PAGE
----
+<​code>​
 +session_tmpl s_tmpl;
 +command_tmpl cmd;
 +dialog_tmpl dialog;
 +isfcall_tmpl filedata;
 +ot_u8 dialog_chanlist[4];​
 +ot_u8 protocol_status;​
 +
 +s_tmpl.channel ​   = 0x01;    //use channel 01, 
 +s_tmpl.subnet ​    = 0x0F;    //use subnet 0F (universal)
 +s_tmpl.subnetmask = 0x0F;    //use subnet mask 0F (universal)
 +s_tmpl.flags ​     = 0;       //use default network frame flags
 +s_tmpl.flagmask ​  = 0;       //use default network frame flags
 +s_tmpl.timeout ​   = 0;       //Run this session immediately (no delay)
 +
 +cmd.opcode ​       = CMD_announcement_of_file;​
 +cmd.type ​         = 0;       //​Type is only important for Multicasting
 +cmd.extension ​    = 0;       //Not using extension (extension includes advanced features)
 +
 +dialog.timeout ​   = 100;     //100 tick response timeout (97.7 ms)
 +dialog.channels ​  = 1;       //​Allow responses on 1 channel
 +dialog_chanlist[0]= 0x02;    //Hop to channel 02 to receive responses
 +dialog.chanlist ​  = dialog_chanlist;​
 +
 +filedata.is_series= 0;       //​Include data from a single ISF file
 +filedata.isf_id ​  = 0x01;    //Use ISF File 0x01 (Device Parameters)
 +filedata.offset ​  = 0;       //​Start data at beginning of file (0 bytes offset)
 +
 +otapi_new_session(&​s_tmpl);​
 +otapi_open_request(BROADCAST,​ NULL);
 +otapi_put_command_tmpl(&​protocol_status,​ &cmd);
 +otapi_put_dialog_tmpl(&​protocol_status,​ &​dialog);​
 +otapi_put_isf_return(&​protocol_status,​ &​filedata);​
 +otapi_close_request();​
 +
 +// If protocol_status != 1, something was done incorrectly. ​ In that case, we will
 +// log an error message (there is no standard for error messages, so you could put
 +// in whatever you want). ​ If no error, then send the request.
 +if (protocol_status == 1) {
 +    otapi_start_dialog();​
 +}
 +else {
 +    otapi_log_msg(7,​ "​ERR_API",​ 30, "​Command was built incorrectly"​);​
 +}
 +</​code>​
 +
 +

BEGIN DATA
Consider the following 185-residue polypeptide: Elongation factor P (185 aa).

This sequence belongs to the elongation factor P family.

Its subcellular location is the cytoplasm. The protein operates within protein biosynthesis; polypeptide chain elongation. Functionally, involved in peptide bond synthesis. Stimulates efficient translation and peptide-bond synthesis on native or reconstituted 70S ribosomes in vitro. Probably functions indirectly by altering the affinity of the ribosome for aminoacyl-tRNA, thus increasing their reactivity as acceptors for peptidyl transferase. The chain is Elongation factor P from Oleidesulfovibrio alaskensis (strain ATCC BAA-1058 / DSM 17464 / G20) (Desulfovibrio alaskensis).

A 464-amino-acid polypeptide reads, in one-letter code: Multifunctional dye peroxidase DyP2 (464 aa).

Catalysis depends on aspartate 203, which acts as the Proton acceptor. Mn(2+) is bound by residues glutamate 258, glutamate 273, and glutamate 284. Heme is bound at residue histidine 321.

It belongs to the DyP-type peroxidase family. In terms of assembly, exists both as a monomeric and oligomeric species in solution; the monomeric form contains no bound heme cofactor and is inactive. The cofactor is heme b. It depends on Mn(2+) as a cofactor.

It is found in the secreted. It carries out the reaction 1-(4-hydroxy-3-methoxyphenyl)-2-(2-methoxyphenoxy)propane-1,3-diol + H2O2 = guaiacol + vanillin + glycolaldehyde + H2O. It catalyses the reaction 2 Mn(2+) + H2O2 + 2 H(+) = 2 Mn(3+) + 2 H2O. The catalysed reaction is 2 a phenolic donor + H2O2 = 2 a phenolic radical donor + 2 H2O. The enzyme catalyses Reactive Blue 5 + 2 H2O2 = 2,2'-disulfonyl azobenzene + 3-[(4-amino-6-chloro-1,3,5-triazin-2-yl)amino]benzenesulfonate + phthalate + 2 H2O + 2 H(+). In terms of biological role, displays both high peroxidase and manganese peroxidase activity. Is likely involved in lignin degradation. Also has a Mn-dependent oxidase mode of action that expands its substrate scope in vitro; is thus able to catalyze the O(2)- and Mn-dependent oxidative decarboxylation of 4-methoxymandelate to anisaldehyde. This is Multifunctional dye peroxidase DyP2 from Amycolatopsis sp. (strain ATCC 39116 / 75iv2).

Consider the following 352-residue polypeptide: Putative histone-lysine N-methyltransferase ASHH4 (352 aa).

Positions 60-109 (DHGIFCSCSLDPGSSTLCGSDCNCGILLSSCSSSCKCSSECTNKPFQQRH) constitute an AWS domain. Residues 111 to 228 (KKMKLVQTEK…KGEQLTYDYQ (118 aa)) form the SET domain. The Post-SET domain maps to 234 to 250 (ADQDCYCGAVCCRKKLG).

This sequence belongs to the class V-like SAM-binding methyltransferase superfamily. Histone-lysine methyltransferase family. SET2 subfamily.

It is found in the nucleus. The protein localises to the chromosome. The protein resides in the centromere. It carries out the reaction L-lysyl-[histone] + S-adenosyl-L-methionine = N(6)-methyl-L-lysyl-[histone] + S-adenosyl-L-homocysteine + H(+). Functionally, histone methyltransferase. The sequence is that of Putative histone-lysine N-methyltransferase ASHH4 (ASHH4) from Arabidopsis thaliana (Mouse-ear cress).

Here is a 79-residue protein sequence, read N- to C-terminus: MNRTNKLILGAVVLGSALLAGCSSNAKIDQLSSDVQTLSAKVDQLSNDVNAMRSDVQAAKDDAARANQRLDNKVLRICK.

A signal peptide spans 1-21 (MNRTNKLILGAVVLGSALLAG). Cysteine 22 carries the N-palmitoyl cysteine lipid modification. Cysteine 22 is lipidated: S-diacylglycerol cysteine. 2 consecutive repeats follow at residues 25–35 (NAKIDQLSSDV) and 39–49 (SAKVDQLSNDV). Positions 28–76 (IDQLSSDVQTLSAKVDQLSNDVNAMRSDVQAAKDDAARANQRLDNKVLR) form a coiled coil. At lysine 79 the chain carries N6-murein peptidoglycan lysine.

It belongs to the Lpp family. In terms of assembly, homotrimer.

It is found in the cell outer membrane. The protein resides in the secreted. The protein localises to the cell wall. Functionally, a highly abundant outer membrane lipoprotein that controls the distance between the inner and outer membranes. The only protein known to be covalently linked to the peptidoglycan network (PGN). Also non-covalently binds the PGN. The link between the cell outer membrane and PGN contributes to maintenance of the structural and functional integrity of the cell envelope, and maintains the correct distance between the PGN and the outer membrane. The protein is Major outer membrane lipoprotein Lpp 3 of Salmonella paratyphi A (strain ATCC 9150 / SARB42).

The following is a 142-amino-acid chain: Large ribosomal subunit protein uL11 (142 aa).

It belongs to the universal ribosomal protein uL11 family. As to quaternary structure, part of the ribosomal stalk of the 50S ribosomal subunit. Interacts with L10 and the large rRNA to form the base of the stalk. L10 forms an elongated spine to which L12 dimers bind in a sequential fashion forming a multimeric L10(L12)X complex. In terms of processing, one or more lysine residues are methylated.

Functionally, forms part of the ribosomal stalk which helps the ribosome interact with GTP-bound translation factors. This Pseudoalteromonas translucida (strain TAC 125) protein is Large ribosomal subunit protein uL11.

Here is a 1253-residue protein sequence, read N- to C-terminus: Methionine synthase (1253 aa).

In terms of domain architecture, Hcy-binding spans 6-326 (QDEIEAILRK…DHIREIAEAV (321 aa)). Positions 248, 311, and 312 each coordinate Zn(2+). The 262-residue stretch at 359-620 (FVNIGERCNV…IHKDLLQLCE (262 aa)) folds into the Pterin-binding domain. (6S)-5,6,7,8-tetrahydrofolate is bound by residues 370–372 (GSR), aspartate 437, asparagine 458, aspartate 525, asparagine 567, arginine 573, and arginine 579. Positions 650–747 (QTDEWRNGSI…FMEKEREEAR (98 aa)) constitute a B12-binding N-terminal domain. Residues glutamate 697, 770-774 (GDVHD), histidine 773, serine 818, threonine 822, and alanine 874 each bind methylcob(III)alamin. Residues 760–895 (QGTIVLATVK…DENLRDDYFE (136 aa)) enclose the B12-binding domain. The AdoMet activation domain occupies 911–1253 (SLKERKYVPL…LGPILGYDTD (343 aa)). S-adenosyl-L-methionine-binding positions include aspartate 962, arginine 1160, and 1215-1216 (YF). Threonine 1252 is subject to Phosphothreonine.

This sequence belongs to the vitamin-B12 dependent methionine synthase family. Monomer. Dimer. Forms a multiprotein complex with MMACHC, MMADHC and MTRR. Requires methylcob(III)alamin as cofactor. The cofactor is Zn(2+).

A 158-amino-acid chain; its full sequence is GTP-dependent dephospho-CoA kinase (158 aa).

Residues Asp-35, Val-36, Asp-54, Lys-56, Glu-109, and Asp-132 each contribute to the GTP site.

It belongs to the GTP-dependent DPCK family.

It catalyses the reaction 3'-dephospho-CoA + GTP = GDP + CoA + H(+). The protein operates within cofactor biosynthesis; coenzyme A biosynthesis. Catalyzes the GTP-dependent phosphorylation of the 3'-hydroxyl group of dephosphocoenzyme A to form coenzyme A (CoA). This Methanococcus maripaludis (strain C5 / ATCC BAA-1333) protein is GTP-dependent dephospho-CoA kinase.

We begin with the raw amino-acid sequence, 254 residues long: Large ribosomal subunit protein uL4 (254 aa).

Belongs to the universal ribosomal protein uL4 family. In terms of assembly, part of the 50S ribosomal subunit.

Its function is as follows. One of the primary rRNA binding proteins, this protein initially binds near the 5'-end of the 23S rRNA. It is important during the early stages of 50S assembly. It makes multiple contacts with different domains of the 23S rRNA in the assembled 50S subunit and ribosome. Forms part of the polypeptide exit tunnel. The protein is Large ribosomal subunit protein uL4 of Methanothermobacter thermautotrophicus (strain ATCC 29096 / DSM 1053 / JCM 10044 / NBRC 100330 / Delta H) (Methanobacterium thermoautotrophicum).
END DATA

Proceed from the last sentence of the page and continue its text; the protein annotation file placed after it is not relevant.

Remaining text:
+===== C API Function Manifest =====
 +
 +==== Session Functions ====
 +The session C API functions create sessions and give information about the session status. ​ The system module does most of these things automatically,​ but you can use the session API if you are cooking up some type of enhanced server-side application. ​ The session C API functions are declared in OTAPI_c.h and implemented in session.c.
 +
 +=== About the Session Stack ===
 +Sessions are stored in a volatile stack. ​ It is volatile, because old sessions are replaced by newly added sessions when the stack gets full.  The stack is insertion-sorted whenever a new session is added. ​ A typical stack is 4 sessions deep, which is more than enough for 99% of use-cases (you can increase of decrease the size of the stack via OT_config.h).
 +
 +=== About Sessions ===
 +Sessions are scheduled dialogs, or currently ongoing dialogs. ​ Dialogs/​Sessions have certain attributes that are maintained throughout the duration of the session. ​ These attributes are stored in the session stack.
 +
 +=== otapi_session_number() [0x80:01] ===
 +Returns a 16 bit value uniquely corresponding to the top session\\
 +arguments: none\\
 +returns: The 16 bit session value
 +Dir Cmd: 0x01
 +
 +The session value is actually just a concatenation of the 8 bit "​channel"​ element (channel ID) and the 8 bit "​dialog_id"​ element (random dialog num) that are part of a session structure. ​ The session stack may contain only one scheduled channel for each of the supported channels at any given time, so the session value will always be unique.
 +
 +The return value is always 0 for the case when the stack is empty.
 +
 +=== otapi_flush_sessions() [0x80:02] ===
 +Deletes all expired sessions in the session stack\\
 +arguments: none\\
 +returns: The size of the session stack after flushing
 +Dir Cmd: 0x02
 +
 +=== otapi_is_session_blocked(ot_u8 chan_id) [0x80:03] ===
 +Indicates if a given channel is already in the session stack.\\
 +arguments: chan_id (ot_u8) channel ID to check for blocking\\
 +returns: 0/1 if supplied channel ID is unblocked/​blocked
 +Dir Cmd: 0x03
 +
 +The session stack can only contain one session of a given channel at any given time.  Sessions are not typically very long, so this feature should not be a hinderance to DASH7 operation. ​ On the other hand, it does allow simplicity by removing needs for priorities and such in session mgmt.
 +
 +==== System Functions ====
 +System API functions control the System Module, which itself is responsible for managing the Session Module (therefore, direct access to the Session API is purely optional). ​ The System Module also is responsible for managing the flow of protocol data into and out-of OpenTag. ​ Much of this I/O is automatic. ​ However, API-users are able to manually invoke DASH7 dialogs via the System API.
 +
 +
 +=== otapi_sysinit() - [0x81:01] === 
 +Initializes the system module from the configuration file in veelite.\\
 +Arguments: none\\
 +Returns: (ot_u16) 0/1 on failure/​success\\
 +
 +There are some configuration files in the ISF data that control the way the the system works. ​ When calling this function, data from these files are buffered into the system control matrix. ​ Considering this, you should call this function anytime the matrix is cleared or anytime you want to reset the configuration of the device to the configuration file parameters.